04 August, 2009

The Barefoot Baklesa's tribute to Tita Cory [a memory of my youth]

The past few days, this archipelago has been grieving the loss of a remarkable woman of faith, a mother not just to her children but to a nation, and perhaps the greatest Filipina that ever graced these emerald isles: President Corazon Cojuangco-Aquino, the Mother of Philippine Democracy.

With all the online tributes that are pouring in via the internet, up to the minute news coverage, and the many mentions of her in blogs and networking sites, I have but a simple story to share.

It was around 6:30 in the morning in February of 1999 when I was standing by the entrance of the Rizal Study Foyer fronting Xavier Hall at the Ateneo de Manila, waiting for a delivery of flowers to be used at a conference of the Catholic Educational Association of the Philippines [CEAP] that would begin around 8:00am that day.

There I was, a wide-eyed Freshman, who was just happy to hang on to my scholarship in a premier Jesuit university by filling in the hours of service required of us. The only thing I knew that day was that I was supposed to decorate the venue and help out with the conference proper. This was the first time someone had entrusted me with designing public venue in the campus, perhaps the very first of my career as a set designer.

But like many things that Ate Ces of the Student Affairs office planned at the last minute, we were understaffed… And I found myself at the Front of House receiving guests, then later at the tech booth helping manage the cues of the program, and even in trouble for not knowing how to operate the switchboard that controlled the lights of the Rizal Mini Theater. It was one insane experience.

During an intermission, Ate Ces pulls me out of the booth and asked me to accompany her at the foyer entrance. She asked me to help welcome the guest speaker who had just entered campus. And as we waited outside, a car pulls in at the driveway fronting the foyer, and stepping out of it was former President Corazon Cojuangco-Aquino. There were only four of us who welcomed her: Rene Salvador San Andres [Associate Dean for Student Affairs], Some nun from the Order of -Pera- I meant Preachers, Ate Ces, and me.

And there I was wondering, “Why only this? Where’s the proper ceremony afforded a former head of state? Why am I here?” I suddenly found myself bowing as do the Japanese, which was really funny, now that I look back at it. And Ate Ces goes, “Help her while she’s waiting before her speech. I‘m going to get her bouquet of flowers. I left it inside the office.”

As I led her to where she was to wait, she sensed my nerves on overdrive and uttered, “Huwag na kayong mag-abala.” [roughly “Don’t make a fuss over it.”] with that gentle tone we all know so well. And my good manners getting ahead of me, I asked, “Madam, How do I address you?”

She answers, “Tita na lang.” which felt so endearing when I heard it. And with that I was just smiling the rest of the afternoon. I never could remember her speech about the value of a good Catholic education in the new millennium. Just those three words that have been very Pinoy and very Tita Cory.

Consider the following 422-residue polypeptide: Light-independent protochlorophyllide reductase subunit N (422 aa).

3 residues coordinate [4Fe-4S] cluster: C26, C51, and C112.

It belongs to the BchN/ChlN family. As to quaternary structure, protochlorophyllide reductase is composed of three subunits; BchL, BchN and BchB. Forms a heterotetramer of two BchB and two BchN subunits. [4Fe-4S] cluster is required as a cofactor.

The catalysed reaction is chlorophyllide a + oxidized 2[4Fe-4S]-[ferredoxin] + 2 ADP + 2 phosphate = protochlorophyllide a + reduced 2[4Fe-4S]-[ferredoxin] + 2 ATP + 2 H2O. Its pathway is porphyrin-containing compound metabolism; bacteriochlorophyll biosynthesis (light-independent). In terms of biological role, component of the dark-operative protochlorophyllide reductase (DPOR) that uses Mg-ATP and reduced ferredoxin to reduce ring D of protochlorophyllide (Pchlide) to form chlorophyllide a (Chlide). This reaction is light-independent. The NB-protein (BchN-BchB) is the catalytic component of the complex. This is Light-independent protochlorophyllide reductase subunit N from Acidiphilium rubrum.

Right now, a nation grieves with a little regret. Because no matter how much we love her, there are some things in this nation that haven’t changed , and some in worse shape that it was before. I think we do not grieve for her as much as we do for ourselves.


line of flight said...

I think reasonable people can differ. I was very much affected by the 1986 People Power movement and what Cory came to symbolize of that internationally. On the other hand, I live among Filipinos who do not share my positive beliefs regarding the People Power movement or Cory. One of ambiguities of Cory's legacy is that for all she symbolized internationally for peaceful political mobilization, her subsequent years as a politician can be characterized as ordinary.

Her appeasing of a highly politicized right-wing military made her focus most of her time on stabilizing the political process. Hacienda Luisita's exemption from agrarian reform cast a shadow on what reform she did offer.

But many people outside of Manila didn't experience the 1986 revolution the way people in Manila and in Manila dominated media see it. This is also true for much of the Filipino diaspora as well -- perhaps except for the small group of exiles in the U.S. that supported the opposition in the late 70s and early 80s.

I have been quite alarmed by the way the domestic media has characterized her legacy as opposed to the international media -- and horrified that there was really no criticism in the media on the Aquino family politicizing their mother's death over GMA but be affectionate with the Marcos children. It is this kind of posture that belittle's Cory's death and the legacy of hers worth remembering.

the barefoot baklesa said...

well, as much as they claim they won't use her death as any means of political propaganda, Noynoy's own response during the necrological services and Kris' -call it- "patutsada" their refusal for state honors express their current convictions...

the barefoot baklesa said...

as per the hacienda luisita comment, i know not how to respond to it... it's a little touchy considering current friendships